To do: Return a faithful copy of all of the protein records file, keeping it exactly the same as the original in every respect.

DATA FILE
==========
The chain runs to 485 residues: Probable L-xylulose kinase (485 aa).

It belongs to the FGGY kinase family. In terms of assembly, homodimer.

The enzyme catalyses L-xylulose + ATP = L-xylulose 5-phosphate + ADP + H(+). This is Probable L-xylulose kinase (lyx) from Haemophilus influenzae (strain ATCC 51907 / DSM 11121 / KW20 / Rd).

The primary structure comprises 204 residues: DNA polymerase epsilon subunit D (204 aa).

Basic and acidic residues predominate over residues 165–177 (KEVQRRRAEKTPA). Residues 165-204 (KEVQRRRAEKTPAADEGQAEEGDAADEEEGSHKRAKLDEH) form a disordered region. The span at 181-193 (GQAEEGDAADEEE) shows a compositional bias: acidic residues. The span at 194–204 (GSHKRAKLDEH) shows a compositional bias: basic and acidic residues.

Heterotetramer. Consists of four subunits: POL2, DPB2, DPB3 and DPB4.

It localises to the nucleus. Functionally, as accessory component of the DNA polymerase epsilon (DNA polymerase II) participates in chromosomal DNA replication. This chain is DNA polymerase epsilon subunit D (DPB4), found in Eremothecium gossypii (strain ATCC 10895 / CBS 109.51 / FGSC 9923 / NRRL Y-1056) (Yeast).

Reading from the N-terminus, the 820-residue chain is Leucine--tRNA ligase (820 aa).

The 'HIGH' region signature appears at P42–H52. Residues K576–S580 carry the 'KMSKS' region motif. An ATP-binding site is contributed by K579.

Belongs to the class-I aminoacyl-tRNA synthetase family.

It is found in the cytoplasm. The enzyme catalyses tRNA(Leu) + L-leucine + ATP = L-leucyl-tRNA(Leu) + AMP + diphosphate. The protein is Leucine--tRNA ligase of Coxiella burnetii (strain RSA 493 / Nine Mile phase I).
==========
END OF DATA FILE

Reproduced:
The chain runs to 485 residues: Probable L-xylulose kinase (485 aa).

It belongs to the FGGY kinase family. In terms of assembly, homodimer.

The enzyme catalyses L-xylulose + ATP = L-xylulose 5-phosphate + ADP + H(+). This is Probable L-xylulose kinase (lyx) from Haemophilus influenzae (strain ATCC 51907 / DSM 11121 / KW20 / Rd).

The primary structure comprises 204 residues: DNA polymerase epsilon subunit D (204 aa).

Basic and acidic residues predominate over residues 165–177 (KEVQRRRAEKTPA). Residues 165-204 (KEVQRRRAEKTPAADEGQAEEGDAADEEEGSHKRAKLDEH) form a disordered region. The span at 181-193 (GQAEEGDAADEEE) shows a compositional bias: acidic residues. The span at 194–204 (GSHKRAKLDEH) shows a compositional bias: basic and acidic residues.

Heterotetramer. Consists of four subunits: POL2, DPB2, DPB3 and DPB4.

It localises to the nucleus. Functionally, as accessory component of the DNA polymerase epsilon (DNA polymerase II) participates in chromosomal DNA replication. This chain is DNA polymerase epsilon subunit D (DPB4), found in Eremothecium gossypii (strain ATCC 10895 / CBS 109.51 / FGSC 9923 / NRRL Y-1056) (Yeast).

Reading from the N-terminus, the 820-residue chain is Leucine--tRNA ligase (820 aa).

The 'HIGH' region signature appears at P42–H52. Residues K576–S580 carry the 'KMSKS' region motif. An ATP-binding site is contributed by K579.

Belongs to the class-I aminoacyl-tRNA synthetase family.

It is found in the cytoplasm. The enzyme catalyses tRNA(Leu) + L-leucine + ATP = L-leucyl-tRNA(Leu) + AMP + diphosphate. The protein is Leucine--tRNA ligase of Coxiella burnetii (strain RSA 493 / Nine Mile phase I).